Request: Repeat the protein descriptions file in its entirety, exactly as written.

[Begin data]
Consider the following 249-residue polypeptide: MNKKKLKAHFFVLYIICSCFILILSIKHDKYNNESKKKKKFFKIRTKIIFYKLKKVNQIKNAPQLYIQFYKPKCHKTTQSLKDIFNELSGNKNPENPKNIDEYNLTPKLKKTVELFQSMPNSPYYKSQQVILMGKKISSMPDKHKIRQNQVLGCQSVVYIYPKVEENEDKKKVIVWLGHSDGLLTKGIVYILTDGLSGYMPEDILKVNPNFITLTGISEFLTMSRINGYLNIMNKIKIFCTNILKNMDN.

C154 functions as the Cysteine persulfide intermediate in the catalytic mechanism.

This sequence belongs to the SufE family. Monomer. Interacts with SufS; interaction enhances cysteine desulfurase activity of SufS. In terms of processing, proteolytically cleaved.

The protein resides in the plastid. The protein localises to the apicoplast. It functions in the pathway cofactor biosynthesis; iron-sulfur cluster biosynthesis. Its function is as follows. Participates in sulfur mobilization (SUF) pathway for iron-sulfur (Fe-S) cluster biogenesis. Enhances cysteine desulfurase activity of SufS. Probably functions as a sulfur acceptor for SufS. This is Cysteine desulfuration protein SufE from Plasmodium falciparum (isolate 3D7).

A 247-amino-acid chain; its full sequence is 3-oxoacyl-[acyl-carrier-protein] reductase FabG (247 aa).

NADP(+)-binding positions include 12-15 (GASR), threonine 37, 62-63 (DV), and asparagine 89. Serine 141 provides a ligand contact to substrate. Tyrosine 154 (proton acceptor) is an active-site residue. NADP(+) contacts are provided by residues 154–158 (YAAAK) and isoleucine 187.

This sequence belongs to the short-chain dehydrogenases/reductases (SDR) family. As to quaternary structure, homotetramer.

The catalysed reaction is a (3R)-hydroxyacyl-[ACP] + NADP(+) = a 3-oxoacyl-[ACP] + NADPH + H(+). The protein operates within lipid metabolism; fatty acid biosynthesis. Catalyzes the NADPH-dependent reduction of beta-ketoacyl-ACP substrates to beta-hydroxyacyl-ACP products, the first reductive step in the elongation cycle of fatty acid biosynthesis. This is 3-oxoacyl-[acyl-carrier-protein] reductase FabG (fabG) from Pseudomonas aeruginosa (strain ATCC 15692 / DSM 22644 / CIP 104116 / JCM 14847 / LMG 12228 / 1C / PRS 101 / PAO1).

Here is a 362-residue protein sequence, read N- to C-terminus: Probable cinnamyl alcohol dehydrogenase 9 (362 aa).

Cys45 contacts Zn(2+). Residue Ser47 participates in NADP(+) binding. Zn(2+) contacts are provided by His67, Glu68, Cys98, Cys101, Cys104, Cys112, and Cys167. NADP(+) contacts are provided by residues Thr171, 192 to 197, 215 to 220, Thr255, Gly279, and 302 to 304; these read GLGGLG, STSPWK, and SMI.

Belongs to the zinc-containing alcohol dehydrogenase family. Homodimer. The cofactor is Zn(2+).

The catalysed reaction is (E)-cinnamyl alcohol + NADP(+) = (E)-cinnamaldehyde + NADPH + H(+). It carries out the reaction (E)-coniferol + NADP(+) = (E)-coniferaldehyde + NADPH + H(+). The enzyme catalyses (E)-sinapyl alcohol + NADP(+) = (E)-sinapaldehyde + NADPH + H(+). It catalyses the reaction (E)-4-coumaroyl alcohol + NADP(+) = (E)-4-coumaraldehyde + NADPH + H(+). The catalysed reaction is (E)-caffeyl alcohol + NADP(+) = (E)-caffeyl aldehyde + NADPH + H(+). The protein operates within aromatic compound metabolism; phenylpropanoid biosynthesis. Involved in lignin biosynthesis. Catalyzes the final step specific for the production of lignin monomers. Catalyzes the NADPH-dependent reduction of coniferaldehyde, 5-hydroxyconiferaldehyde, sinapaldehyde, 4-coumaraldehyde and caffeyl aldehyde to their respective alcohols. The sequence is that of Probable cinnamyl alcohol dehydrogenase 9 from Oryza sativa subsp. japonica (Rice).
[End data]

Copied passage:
Consider the following 249-residue polypeptide: MNKKKLKAHFFVLYIICSCFILILSIKHDKYNNESKKKKKFFKIRTKIIFYKLKKVNQIKNAPQLYIQFYKPKCHKTTQSLKDIFNELSGNKNPENPKNIDEYNLTPKLKKTVELFQSMPNSPYYKSQQVILMGKKISSMPDKHKIRQNQVLGCQSVVYIYPKVEENEDKKKVIVWLGHSDGLLTKGIVYILTDGLSGYMPEDILKVNPNFITLTGISEFLTMSRINGYLNIMNKIKIFCTNILKNMDN.

C154 functions as the Cysteine persulfide intermediate in the catalytic mechanism.

This sequence belongs to the SufE family. Monomer. Interacts with SufS; interaction enhances cysteine desulfurase activity of SufS. In terms of processing, proteolytically cleaved.

The protein resides in the plastid. The protein localises to the apicoplast. It functions in the pathway cofactor biosynthesis; iron-sulfur cluster biosynthesis. Its function is as follows. Participates in sulfur mobilization (SUF) pathway for iron-sulfur (Fe-S) cluster biogenesis. Enhances cysteine desulfurase activity of SufS. Probably functions as a sulfur acceptor for SufS. This is Cysteine desulfuration protein SufE from Plasmodium falciparum (isolate 3D7).

A 247-amino-acid chain; its full sequence is 3-oxoacyl-[acyl-carrier-protein] reductase FabG (247 aa).

NADP(+)-binding positions include 12-15 (GASR), threonine 37, 62-63 (DV), and asparagine 89. Serine 141 provides a ligand contact to substrate. Tyrosine 154 (proton acceptor) is an active-site residue. NADP(+) contacts are provided by residues 154–158 (YAAAK) and isoleucine 187.

This sequence belongs to the short-chain dehydrogenases/reductases (SDR) family. As to quaternary structure, homotetramer.

The catalysed reaction is a (3R)-hydroxyacyl-[ACP] + NADP(+) = a 3-oxoacyl-[ACP] + NADPH + H(+). The protein operates within lipid metabolism; fatty acid biosynthesis. Catalyzes the NADPH-dependent reduction of beta-ketoacyl-ACP substrates to beta-hydroxyacyl-ACP products, the first reductive step in the elongation cycle of fatty acid biosynthesis. This is 3-oxoacyl-[acyl-carrier-protein] reductase FabG (fabG) from Pseudomonas aeruginosa (strain ATCC 15692 / DSM 22644 / CIP 104116 / JCM 14847 / LMG 12228 / 1C / PRS 101 / PAO1).

Here is a 362-residue protein sequence, read N- to C-terminus: Probable cinnamyl alcohol dehydrogenase 9 (362 aa).

Cys45 contacts Zn(2+). Residue Ser47 participates in NADP(+) binding. Zn(2+) contacts are provided by His67, Glu68, Cys98, Cys101, Cys104, Cys112, and Cys167. NADP(+) contacts are provided by residues Thr171, 192 to 197, 215 to 220, Thr255, Gly279, and 302 to 304; these read GLGGLG, STSPWK, and SMI.

Belongs to the zinc-containing alcohol dehydrogenase family. Homodimer. The cofactor is Zn(2+).

The catalysed reaction is (E)-cinnamyl alcohol + NADP(+) = (E)-cinnamaldehyde + NADPH + H(+). It carries out the reaction (E)-coniferol + NADP(+) = (E)-coniferaldehyde + NADPH + H(+). The enzyme catalyses (E)-sinapyl alcohol + NADP(+) = (E)-sinapaldehyde + NADPH + H(+). It catalyses the reaction (E)-4-coumaroyl alcohol + NADP(+) = (E)-4-coumaraldehyde + NADPH + H(+). The catalysed reaction is (E)-caffeyl alcohol + NADP(+) = (E)-caffeyl aldehyde + NADPH + H(+). The protein operates within aromatic compound metabolism; phenylpropanoid biosynthesis. Involved in lignin biosynthesis. Catalyzes the final step specific for the production of lignin monomers. Catalyzes the NADPH-dependent reduction of coniferaldehyde, 5-hydroxyconiferaldehyde, sinapaldehyde, 4-coumaraldehyde and caffeyl aldehyde to their respective alcohols. The sequence is that of Probable cinnamyl alcohol dehydrogenase 9 from Oryza sativa subsp. japonica (Rice).